Preah Vihear Temple

KTMphil

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Situated on the top of Pey Tadi, on the Dangrek Mountain Range, that separates Cambodia from Thailand is the Preah Vihear Temple.

It would be hard to find another temple shrouded in more sovereign ownership turmoil.



_DSC1545_edited by Triangle Golden 007, on Flickr


The temple was originally built 9th century AD & dedicated to the Hindu & Shiva mountain Gods. The oldest remains from the temple date back to the 10th century AD (Koh Ker period). Most of the temple was constructed during the 10th century. Inscriptions can still be seen today documenting religious celebrations Khmer Kings Suryavaman, who reigned during the 10th Century AD.



_DSC1549 by Triangle Golden 007, on Flickr


_DSC1488_edited by Triangle Golden 007, on Flickr


Hinduism became an "unfashionable" religion and the temple was converted into a Buddhist temple.
 
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KTMphil

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The temple has been a tug-of-war ownership battle between Thailand and Cambodia for many many years. In the early 1900's, Colonial French, ruling Cambodia, used the mountain watershed line method (from the ridge line, which side the rain water ran down the mountain showed the boundary) to survey.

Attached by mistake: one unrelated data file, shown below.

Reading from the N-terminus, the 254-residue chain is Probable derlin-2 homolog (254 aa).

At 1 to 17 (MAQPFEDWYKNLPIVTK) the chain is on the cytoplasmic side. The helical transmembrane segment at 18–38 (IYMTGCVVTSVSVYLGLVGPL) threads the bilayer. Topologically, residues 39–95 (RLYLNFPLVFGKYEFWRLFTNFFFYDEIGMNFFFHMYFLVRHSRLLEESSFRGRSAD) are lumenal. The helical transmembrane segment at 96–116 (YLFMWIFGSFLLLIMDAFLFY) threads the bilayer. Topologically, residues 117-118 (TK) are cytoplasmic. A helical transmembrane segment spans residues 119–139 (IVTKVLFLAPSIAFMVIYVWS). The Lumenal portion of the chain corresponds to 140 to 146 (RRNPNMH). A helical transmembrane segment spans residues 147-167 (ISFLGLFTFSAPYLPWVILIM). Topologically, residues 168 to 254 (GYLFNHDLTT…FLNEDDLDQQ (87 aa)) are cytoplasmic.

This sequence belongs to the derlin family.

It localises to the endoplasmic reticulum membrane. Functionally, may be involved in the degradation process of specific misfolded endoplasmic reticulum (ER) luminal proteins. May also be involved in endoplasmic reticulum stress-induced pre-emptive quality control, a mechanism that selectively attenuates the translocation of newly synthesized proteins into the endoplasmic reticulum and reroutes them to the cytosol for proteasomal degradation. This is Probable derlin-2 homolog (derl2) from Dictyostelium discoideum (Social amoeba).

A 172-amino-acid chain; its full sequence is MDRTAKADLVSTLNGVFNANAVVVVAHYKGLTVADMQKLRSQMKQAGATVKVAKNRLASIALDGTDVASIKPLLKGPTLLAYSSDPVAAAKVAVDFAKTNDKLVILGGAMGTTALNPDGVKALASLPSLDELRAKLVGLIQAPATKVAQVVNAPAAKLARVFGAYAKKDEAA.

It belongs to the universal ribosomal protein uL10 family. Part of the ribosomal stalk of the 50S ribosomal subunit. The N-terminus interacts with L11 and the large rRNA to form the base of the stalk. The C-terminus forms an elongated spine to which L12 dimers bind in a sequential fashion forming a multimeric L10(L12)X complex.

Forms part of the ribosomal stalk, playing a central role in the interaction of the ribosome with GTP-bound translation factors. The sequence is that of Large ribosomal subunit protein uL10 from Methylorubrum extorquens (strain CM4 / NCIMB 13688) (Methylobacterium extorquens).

This placed "most" of Preah Vihear Temple on the Siam (Thailand) side of the boundary line. However in 1907 a French survey map showed the boundary line deviating from the watershed line, placing Preah Vihear Temple ALL in Cambodian territory, with no explanation.


DSC_0408 by Triangle Golden 007, on Flickr



In 1954 French troops withdrew from Cambodia & the Thai army occupied to the temple in an attempt to claim sovereignty. The Cambodian authorities filed an action with the International Court of Justice that this was Cambodian territory. The court focused on the 1907 French survey map, at the court hearing in The Hague, acting on behalf of Cambodia, was U.S Secretary of State, Dean Acheson. Arguing on behalf of Siam (Thailand) was former British Attorney General, Frank Soskice.

Siam argued that the 1907 French survey map was not an official document as it didnt follow the watershed line surveys. They also stated that they had not protested about the French survey map because they already had possession of the temple.


In 1962, the court ruled that the Temple belonged to Cambodia & Thailand must also return all antiques and relics associated with the temple. The fact that Thailand did not complain for 5 decades after the French survey map was finished (showing it on Cambodian soil), was instrumental in the courts' decision.

Furious Thailand boycotted the South East Asia Treaty meeting to show disgust for the U.S's bias towards Cambodia in the dispute. At the handover of the temple to Cambodia, rather than lowering the Thai flag, the whole pole was dug up and removed with the Thai flag still flying. The pole was then replanted with the Thai flag still flying on a nearby cliff, where it still stands.